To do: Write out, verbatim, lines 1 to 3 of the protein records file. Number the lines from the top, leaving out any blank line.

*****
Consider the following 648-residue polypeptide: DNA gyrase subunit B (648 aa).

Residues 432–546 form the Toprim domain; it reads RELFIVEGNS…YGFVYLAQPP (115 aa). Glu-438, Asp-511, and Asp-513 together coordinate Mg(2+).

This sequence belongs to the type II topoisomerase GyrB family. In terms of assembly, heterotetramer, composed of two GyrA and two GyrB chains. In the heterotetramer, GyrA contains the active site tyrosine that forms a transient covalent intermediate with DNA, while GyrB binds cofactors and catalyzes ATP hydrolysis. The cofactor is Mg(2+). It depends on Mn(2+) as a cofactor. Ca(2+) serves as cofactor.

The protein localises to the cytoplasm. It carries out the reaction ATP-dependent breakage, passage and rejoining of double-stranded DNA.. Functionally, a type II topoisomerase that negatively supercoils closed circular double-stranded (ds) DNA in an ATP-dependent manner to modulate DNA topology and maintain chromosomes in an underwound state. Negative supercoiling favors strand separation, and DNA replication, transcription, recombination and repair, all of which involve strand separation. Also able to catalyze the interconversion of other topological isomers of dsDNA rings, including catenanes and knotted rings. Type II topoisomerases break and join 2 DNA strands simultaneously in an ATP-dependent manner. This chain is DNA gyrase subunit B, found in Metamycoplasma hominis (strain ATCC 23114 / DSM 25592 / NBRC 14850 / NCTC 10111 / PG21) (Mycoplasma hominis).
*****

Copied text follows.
Consider the following 648-residue polypeptide: DNA gyrase subunit B (648 aa).

Residues 432–546 form the Toprim domain; it reads RELFIVEGNS…YGFVYLAQPP (115 aa). Glu-438, Asp-511, and Asp-513 together coordinate Mg(2+).

This sequence belongs to the type II topoisomerase GyrB family. In terms of assembly, heterotetramer, composed of two GyrA and two GyrB chains. In the heterotetramer, GyrA contains the active site tyrosine that forms a transient covalent intermediate with DNA, while GyrB binds cofactors and catalyzes ATP hydrolysis. The cofactor is Mg(2+). It depends on Mn(2+) as a cofactor. Ca(2+) serves as cofactor.